There is no way I have a nitrogen deficiency based on the symptoms of my plants. The only problem I can have that might point to that is my thin cabomba stocks. Everything else points to potassium. My leave are thick and my plants are vibrant for the most part.

    Anyway, this isn't super helpful. You keep asking for info I've gave twice so unless you've got something useful for me, I'm just gonna see what happens.
     
  12. OP
    OP
    Dr.WilfordBrimley

    Dr.WilfordBrimley Valued Member Member

    I've quoted myself where I talk about my lighting twice.


    I switched out the bulbs this morning. I'm now running F20 - T12 bulbs on both tanks, both with a color temperature of 6500 K (as in Kelvins). Like, I really don't know what other info you're waiting for. This makes no sense.
     
  13. OP
    OP
    Dr.WilfordBrimley

    Dr.WilfordBrimley Valued Member Member

    So, doing even more research, it seems Comprehensive should really be used based on the amount of plants in the tank, and not just recommended dosing. I hit the tank this morning since it was the day. I'm going to hit it again. I did a partial water change. Tested Nitrate (steady 30 ppm) and Nitrite (steady 0ppm). Didn't bother to test ammonia because the carbon was changed yesterday.
     
  14. aniroc

    aniroc Well Known Member Member

    Back in the days when all we had for our plants were the T12, the watt per gallon rule applied. A 2-2.5 watt/gallon was considered an OK light. So if your T12 is around 60-75W, you are good. Of course, the depth of the tank, water clarity and good reflectors play a role.
    A T8 if it's 24'', means it is a 17 watt. Enough light for Anubia maybe...
     
  15. OP
    OP
    Dr.WilfordBrimley

    Dr.WilfordBrimley Valued Member Member

    I swapped both bulbs on the tanks this morning.

    I'm running F20 T12s @ 20 watts. It's a 30 gallon tank, so about 18 inches deep, probs closer to 16 to the top of the substrate.

    So I'm running less than 1 watt per gallon, but why does wattage matter. I thought the important part was color temp?

    The bulbs I'm using are 6500 kelvin color temp. Bright white daylight bulbs from home depot.

    What is more important: Color temp or over all wattage?
     
  16. J

    Jocelyn Adelman Fishlore VIP Member

    Both are equally important... one is for the amount of light that will penetrate through water, one is the spectrum that plants can absorb.
     
  17. OP
    OP
    Dr.WilfordBrimley

    Dr.WilfordBrimley Valued Member Member

    I mean... It's a light that literally says it's for aquatic growth, plus I have some LED strips that are a brighter white than my T12 20 watt bulb. Also, wattage can't be that important since LED lights can achieve color temps needed at a much lower wattage.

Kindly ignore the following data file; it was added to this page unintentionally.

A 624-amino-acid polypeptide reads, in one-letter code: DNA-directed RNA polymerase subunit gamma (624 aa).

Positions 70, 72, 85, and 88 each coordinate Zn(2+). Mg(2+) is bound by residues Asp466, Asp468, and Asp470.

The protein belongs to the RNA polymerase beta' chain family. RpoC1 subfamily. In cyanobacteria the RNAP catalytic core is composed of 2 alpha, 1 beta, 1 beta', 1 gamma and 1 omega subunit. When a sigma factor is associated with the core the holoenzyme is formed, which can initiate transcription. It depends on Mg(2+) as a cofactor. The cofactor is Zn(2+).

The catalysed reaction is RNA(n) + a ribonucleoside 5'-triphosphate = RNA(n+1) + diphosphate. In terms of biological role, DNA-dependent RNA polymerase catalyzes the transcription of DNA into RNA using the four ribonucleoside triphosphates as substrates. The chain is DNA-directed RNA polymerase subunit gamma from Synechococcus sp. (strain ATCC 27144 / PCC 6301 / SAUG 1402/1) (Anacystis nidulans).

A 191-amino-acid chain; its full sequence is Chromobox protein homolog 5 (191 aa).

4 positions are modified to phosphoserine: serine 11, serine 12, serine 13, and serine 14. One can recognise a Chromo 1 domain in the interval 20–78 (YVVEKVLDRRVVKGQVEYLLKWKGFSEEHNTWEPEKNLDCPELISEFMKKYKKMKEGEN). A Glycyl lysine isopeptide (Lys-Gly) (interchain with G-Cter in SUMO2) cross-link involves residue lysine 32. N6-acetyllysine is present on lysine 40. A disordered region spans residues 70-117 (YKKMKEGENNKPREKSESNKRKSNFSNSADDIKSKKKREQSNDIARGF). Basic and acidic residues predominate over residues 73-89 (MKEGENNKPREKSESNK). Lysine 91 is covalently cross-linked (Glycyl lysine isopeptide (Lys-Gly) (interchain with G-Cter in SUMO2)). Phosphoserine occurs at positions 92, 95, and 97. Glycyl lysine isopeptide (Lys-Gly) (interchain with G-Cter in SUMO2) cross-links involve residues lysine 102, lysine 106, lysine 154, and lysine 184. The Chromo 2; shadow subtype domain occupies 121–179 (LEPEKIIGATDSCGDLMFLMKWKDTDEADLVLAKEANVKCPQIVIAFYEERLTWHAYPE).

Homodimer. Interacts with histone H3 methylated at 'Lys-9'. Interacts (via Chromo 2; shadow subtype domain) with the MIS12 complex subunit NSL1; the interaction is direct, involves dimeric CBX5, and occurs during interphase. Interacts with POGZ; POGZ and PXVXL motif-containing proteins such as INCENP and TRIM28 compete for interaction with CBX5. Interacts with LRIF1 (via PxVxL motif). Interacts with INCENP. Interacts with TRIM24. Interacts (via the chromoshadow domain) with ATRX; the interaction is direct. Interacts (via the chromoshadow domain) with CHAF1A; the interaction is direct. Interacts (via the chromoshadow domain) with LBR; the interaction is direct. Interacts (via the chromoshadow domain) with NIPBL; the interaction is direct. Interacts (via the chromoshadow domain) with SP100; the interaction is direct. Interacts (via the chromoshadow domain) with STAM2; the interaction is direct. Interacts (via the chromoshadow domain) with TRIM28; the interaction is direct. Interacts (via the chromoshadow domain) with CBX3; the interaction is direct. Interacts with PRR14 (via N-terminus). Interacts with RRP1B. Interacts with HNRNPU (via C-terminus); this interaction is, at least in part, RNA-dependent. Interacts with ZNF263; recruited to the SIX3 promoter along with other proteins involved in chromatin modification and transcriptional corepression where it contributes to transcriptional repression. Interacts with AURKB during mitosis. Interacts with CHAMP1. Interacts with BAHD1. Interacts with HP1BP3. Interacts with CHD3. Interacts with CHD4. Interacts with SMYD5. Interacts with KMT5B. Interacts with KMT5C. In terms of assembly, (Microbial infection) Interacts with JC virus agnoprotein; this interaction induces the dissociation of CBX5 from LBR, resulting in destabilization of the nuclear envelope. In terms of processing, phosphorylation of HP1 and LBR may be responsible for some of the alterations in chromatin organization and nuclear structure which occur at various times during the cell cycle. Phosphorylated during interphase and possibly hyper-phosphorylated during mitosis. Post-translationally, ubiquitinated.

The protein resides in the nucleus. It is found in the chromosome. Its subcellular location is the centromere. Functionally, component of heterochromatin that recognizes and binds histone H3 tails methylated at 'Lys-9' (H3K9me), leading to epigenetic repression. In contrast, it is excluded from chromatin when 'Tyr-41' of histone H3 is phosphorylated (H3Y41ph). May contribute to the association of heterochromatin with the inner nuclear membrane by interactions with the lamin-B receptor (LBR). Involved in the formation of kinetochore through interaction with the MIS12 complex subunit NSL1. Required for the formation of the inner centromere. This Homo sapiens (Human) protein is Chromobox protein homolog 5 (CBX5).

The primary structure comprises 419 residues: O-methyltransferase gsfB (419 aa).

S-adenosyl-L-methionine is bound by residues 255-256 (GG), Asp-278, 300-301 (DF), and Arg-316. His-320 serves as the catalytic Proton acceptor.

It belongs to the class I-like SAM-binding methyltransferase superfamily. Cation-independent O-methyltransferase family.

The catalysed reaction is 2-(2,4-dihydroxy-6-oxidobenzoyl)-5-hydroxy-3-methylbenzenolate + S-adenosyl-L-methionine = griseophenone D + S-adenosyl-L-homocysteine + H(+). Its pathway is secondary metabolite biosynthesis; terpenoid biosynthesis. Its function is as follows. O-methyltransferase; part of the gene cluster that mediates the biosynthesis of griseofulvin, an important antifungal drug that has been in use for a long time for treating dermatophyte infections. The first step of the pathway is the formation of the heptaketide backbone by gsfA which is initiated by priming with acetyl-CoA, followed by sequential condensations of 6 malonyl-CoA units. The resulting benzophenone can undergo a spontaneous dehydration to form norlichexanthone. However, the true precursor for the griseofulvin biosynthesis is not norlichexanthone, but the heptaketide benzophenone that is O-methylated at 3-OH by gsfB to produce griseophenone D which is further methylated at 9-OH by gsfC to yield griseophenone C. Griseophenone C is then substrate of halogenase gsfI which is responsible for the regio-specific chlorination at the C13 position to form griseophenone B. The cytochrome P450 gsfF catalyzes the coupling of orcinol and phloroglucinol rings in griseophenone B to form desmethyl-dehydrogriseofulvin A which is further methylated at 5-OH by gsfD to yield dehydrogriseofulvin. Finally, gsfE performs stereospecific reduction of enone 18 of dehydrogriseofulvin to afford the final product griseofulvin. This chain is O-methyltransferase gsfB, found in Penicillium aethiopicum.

I guess the question is, what are the signs of improper lighting? The pic attached is about a month old, maybe more. I dunno. It's bright as in the tank. There is about double that amount of cabomba now (though it's kinda hidden by new plant additions)

    I'll try to get a new pic of the tank uploaded tonight.

    Full lighting on the tank in question --
    f20 t12 20 watt 6500k bulb
    CFL 5 watt 2700k bulb
    2 LEDs @ .75 watt (unsure of color temp)
    6 LED @ 2 watts (I think; unsure of color temp)

    Let's get the lights sorted then talk nutrients, cool?
     

    Attached Files:

  18. J

    Jocelyn Adelman Fishlore VIP Member

    Can you get a picture of the lights???? Odd I know, but just trying to picture how you are running all of them at once? I see the cfl is on the right, but unclear on the rest... it still appears darkish at the substrate...
     
  19. OP
    OP
    Dr.WilfordBrimley

    Dr.WilfordBrimley Valued Member Member

    That picture doesn't have the LEDs in it. The darkness toward the left/middle is because that piece of drift wood is against the glass. There is also some fine black substrate on the right hand side in the front, making it look like a shadow.

    The piece of driftwood with the anubias on it on the right is touching the front and right side of the tank in this picture.

    The T12 is in a standard fluorescent aquarium hood. The CFL is in a floor lap made for reading (it's shaped like a hook)

    The LED lights are just little string light strips. One string has two light strips on it, each containing 3 LED lights for a total of 6 in the strand. One strip sits in the back right corner and the other sits in the front right corner.

    The other LED is in the back left corner is only 2 lights in a strip.

    I'll try to get a picture tomorrow.
     
  20. OP
    OP
    Dr.WilfordBrimley

    Dr.WilfordBrimley Valued Member Member